Due to the gravity of the situation the British Secretary of State for Commonwealth Relations, Duncan Sandys, flew to Cyprus on the 28th December arriving in Nicosia Airport at 05:50hrs.
After lengthy discussions with Major General Young and the local military & political leaders, Sandys set up a Political Liaison Committee (PLC) to arrange, amongst other things, the establishment of a ceasefire line between the two communities. The first meeting was held at the British High Commission on the morning of the 29th December.......the Alpha Net log records that the Commanders of the Greek & Turkish National Contingents were told to go to the High Commission at 09:20hrs.
Duncan Sandys, Major General Peter Young (Commander Land Forces) and Air Marshal Sir Denis Barnett (Commander in Chief Near East Air Force and Commander British Forces Cyprus) were senior members of the committee
Other participants were the British High Commissioner, the Ambassadors of Greece and Turkey, delegations from both Greek and Turkish Cypriots, the Commanding Officers of the Greek and Turkish National Contingents and Colonel John Sale, Defence Advisor at the British High Commission
Major General Young's staff waited next door at the Tac HQ (the passport office)
At 17:00hrs on Sunday 29th December the Political Liaison Committee met again for a momentous and lengthy meeting.
Major Perrett-Young (General Young's Intelligence Officer) recalls...........
"I believe it was during the Conference break that, at his (General Young's) request, I produced chinagraphs for him from the variety of colours I had brought up from Episkopi in my map case. The 'green' was no random selection. Bearing in mind factional sensitivities, my choice was quite deliberate. Blue and red, apart from the latter's association with the 'enemy', and with their Greek and Turkish connotations respectively, were hardly suitable. 'Green' usually used for marking emplacements/fortifications and minefields, seemed the least controversial".
Major-General Peter Young (Truce Force Commander) recalls........
"The Turks and sometimes Duncan Sandys pressed me to take on more and more. I sat there murmuring pigeon-like to myself, 'Think two down, Peter' and drew company and platoon goose eggs (tactical map-marking symbols for a defended locality) on my map and resisted when I saw that I was being asked to do more than I could militarily manage".
The above sequence of events is repeated by the future UN Chief of Staff, Brigadier Michael Harbottle in his book...........'The Impartial Soldier'.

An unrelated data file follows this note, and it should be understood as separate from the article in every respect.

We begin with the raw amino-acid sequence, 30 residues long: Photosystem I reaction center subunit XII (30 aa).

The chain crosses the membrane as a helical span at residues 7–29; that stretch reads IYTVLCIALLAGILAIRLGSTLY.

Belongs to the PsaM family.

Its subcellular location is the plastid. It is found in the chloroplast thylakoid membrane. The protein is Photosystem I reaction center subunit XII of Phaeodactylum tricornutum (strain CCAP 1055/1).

"The meeting continued throughout the night with only one pause to allow the representatives to consult with their colleagues. Time and time again his (General Young's) green chinagraph pencil retraced the line across the talc of his field map, only to be rubbed out and changed in direction to suit the requirements of one side or the other. At last, the pencil wavered no more - and the Green Line was finally and irrevocably drawn".
Note: The 'talc' referred to by Brigadier Harbottle was a flimsy type of Perspex which could be used as an overlay sheet. However, talc was the least accurate of the overlays as the map could move around under it if you weren’t very careful and its use cannot be confirmed.
As to who physically drew & re-drew the line, Major Perrett-Young recalls that General Young did the drawing and amendments himself at the High Commission Meeting with (he imagines) the interested parties 'leaning over his shoulder'.
A section of the map (with explanatory annotations) showing the agreed path of the Green Line which stretched beyond the limits of the walled city both to the west and to the east
Click the image or this link for the full version (opens in a new window)
Major-General Young then handed the 'Green Line' map and a copy of the typed agreement to Major Perrett-Young who was waiting next door in the TacHQ. The General's instructions were..........."get on with it".
Intelligence Corp NCOs then produced sufficient copies of the map and agreement to go out to the High Commission and Units.
The author at the excellent Army Intelligence Corp museum with a 'Green Line' map
This may be the final version drawn by General Young or one of the first copies to be created for distribution to Units
Not often included in a description of this period was the hugely important role played by Colonel John Sale, the Defence Advisor at the British High Commission. He set up and ran their Operations Room and maintained the Alpha log. He spent a lot of time working with General Young and generally liaised between all parties. As the military man on the spot, he was the only person who knew all the Turkish, Greek and Cypriot players, plus the various Ambassadors and other military attaches. General Young, as a commander in the Bases, had a much more limited vision since the Bases in the 1960s had little contact with politicians and others in Nicosia.
Colonel John Sale giving one of his many briefings
The ceasefire line (the Green Line) was, in the main, not a physical barrier but in certain flash points in central Nicosia short sections of the Clemens Line were restored
Image courtesy of the Pachyammos Village Museum
A video summarising the events of December 1963